By Tom Westcott.
London, 13 September:
As speculation grows that Tuesday’s slaying of US Ambassador to Libya, Chris Stevens, and three other American diplomats was . . .[restrict]an Al-Qaeda-inspired revenge attack, politicians across the globe, continued to unite in their condemnation of the murders.
Chinese Foreign Ministry spokesman Hong Lei said that China “strongly condemned” the Benghazi assault: “We are shocked at attacks on the US consulate in Benghazi that caused the death and injury of a number of people, including the US ambassador.” Lei said.
The Canadian Minister of National Defence, Peter MacKay, said the attack on the US consulate in Benghazi was a “deplorable and shocking act of violence”. The Foreign Affairs Minister, John Baird, added that Canada will be re-evaluating the security situation for its five diplomats who staff the Canadian Embassy in Tripoli.
The Russian Foreign Ministry issued a statement saying: “We decisively condemn all attacks on foreign diplomatic representations and their employees as manifestations of terrorism that can have no justification.”
However, opinion has been a little more candid on Twitter, where Russia’s contrary view of western intervention in the Middle East is being played out. Aleksei Pushkov, the head of Russia’s parliamentary Foreign Affairs Committee, tweeted: “Under Qaddafi they didn’t kill diplomats. Obama and Clinton are in shock? What did they expect – ‘Democracy’? Even bigger surprises await them in Syria.”
The United Arab Emirates has joined many Muslim nations in condemning the attacks. As well as calling for thorough investigations into the incident, the UAE Ministry of Foreign Affairs reminded the Libyan government of its duty to abide by all the terms of the 1961 Vienna Convention on Diplomatic Relations.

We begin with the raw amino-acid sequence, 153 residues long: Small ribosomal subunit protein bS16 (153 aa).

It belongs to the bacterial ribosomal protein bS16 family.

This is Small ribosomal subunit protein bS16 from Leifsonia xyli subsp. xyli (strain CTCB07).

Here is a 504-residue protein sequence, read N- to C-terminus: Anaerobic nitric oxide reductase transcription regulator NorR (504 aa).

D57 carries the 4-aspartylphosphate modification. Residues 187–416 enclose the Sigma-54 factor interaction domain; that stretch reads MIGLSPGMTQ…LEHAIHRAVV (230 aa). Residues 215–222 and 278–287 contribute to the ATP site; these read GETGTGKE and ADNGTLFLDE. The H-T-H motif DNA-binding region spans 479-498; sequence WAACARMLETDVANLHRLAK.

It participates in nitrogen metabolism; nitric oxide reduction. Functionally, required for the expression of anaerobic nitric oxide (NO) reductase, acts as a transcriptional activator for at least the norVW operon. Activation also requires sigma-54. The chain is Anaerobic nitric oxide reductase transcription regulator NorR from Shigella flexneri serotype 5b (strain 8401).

Egyptian President Mohamed Morsi, who is on an official visit to Brussels, also condemned the attacks on the US embassies in both Benghazi and Cairo. He extended his condolences to the families of Chris Stevens and the three other embassy staff who lost their lives on Tuesday. He added that Islam did not condone the killing of innocent people, quoting from the Quran: “Whoever kills a soul, it is as if he had slain mankind entirely.”
William Hague, the British Foreign Secretary, travelling in the Middle East, said the crime was “the sort of attack that won’t achieve anything”. His boss, Prime Minister David Cameron, called the attack “senseless”.
The European Union foreign policy chief, Catherine Aston, described the incident as “despicable” and demanded that the Libyan authorities “take all necessary measures without delay to protect the lives of all diplomats and foreign staff” working in the country.
Laurent Fabius, the new French Foreign Minister, released a statement saying: “My first thoughts go to the families and friends of the victims, to whom I extend my condolences, as well as to all American people.”
He continued: “The United States supported, together with us, from its inception, the Libyan pro-democracy movement which led to the overthrow of the tyrannical Qaddafi regime. It can count on our wholehearted solidarity. Ambassador Stevens and his team worked to strengthen the rule of law, democracy and peace.”
Whilst “utterly condemning” the terrorist attack, Fabius said: “Despite this tragedy, we must not abandon the goal of building a democratic and free Libya.”
The Libya Herald correspondent in Bangladesh, Rahman Jahangir writes from Dhaka: “In a condolence message, Foreign Minister Dipu Moni said: ‘Bangladesh rejects such cowardice and mindless killings in the name of religion or any other cause or ideology, and denounces terrorism in all its forms and manifestations.’ Ms Moni added: ‘We express our deepest sympathies to the bereaved families of Ambassador Stevens and his colleagues’.” [/restrict]